Q&A with Christian Author Jo Huddleston
Jo Huddleston is a multi-published author who writes novels inspired by her fascination with the 1950s and her love of her native American South. Novels in her endearing Caney Creek series, her West Virginia Mountains series, as well as her stand-alone release, Tidewater Summer, are sweet Southern romance novels.
Jo's published nonfiction books number seven. One reader described her nonfiction books by saying they "offer spiritual tonic and hope."
Jo likes to laugh with people but not AT people. The beach is her favorite vacation spot. Jo doesn't like to see or hear about people or animals being abused. She's a spectator fan of several sports, her favorite being tennis. Jo doesn't like being in the dark and is fearful of snakes!
Her more than 200 articles and short stories have appeared in over fifty different Christian and general publications, including Guideposts, Decision, and The Upper Room. Jo is a contributing writer to Christian Devotions Ministries (http://www.ChristianDevotions.us). She wrote an inspirational newspaper column for seven years.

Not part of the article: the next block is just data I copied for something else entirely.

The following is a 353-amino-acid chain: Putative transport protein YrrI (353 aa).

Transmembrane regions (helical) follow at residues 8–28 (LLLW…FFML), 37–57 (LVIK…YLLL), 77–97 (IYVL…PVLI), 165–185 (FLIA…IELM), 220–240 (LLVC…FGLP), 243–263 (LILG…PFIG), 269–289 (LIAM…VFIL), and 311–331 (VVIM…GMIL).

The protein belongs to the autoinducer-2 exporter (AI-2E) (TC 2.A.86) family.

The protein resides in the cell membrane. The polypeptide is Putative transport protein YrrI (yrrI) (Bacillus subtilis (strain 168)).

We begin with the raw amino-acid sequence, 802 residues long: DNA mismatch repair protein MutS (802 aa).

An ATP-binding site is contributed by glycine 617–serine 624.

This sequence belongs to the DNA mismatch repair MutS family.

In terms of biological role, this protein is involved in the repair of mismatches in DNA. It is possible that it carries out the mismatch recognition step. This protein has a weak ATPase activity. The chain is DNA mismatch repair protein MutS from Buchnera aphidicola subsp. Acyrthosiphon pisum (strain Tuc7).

Jo's career spans a variety of work. She was a private secretary with the Oak Ridge National Laboratory (Atomic Energy Commission), a high school teacher and guidance counselor, a state political campaign secretary, two-time small business owner, and a real estate agent.
Huddleston holds a B.A. degree with honors from Lincoln Memorial University (TN) and is a member of their Literary Hall of Fame. She earned an M.Ed. degree from Mississippi State University.
Q: Hello Jo and thank you so much for taking the time to answer my questions. I was quite impressed when I read your bio, still could you tell us something about yourself that is not in your bio?
A fun fact: In high school, I was a member of the varsity girls’ basketball team, lettering in the sport.
Q: Most of your books are set in the 1950s, can you tell why this particular period?
The 1950s was a more peaceful and simpler time than today, both in events and lifestyles. The 1960s brought America the assassinations of President John F. Kennedy, of his brother Robert, and of Martin Luther King, Jr. I prefer to write about the 1950s—when my characters don’t yet know about assassinations, Woodstock, the Vietnam War, and on and on.
Q: Have you always wanted to be a writer? When did you write your first novel?
My writer ambitions blossomed when I took creative writing in college. I was first published in nonfiction, and during that time, I wrote my first novel, That Summer, several years before it was published in 2012.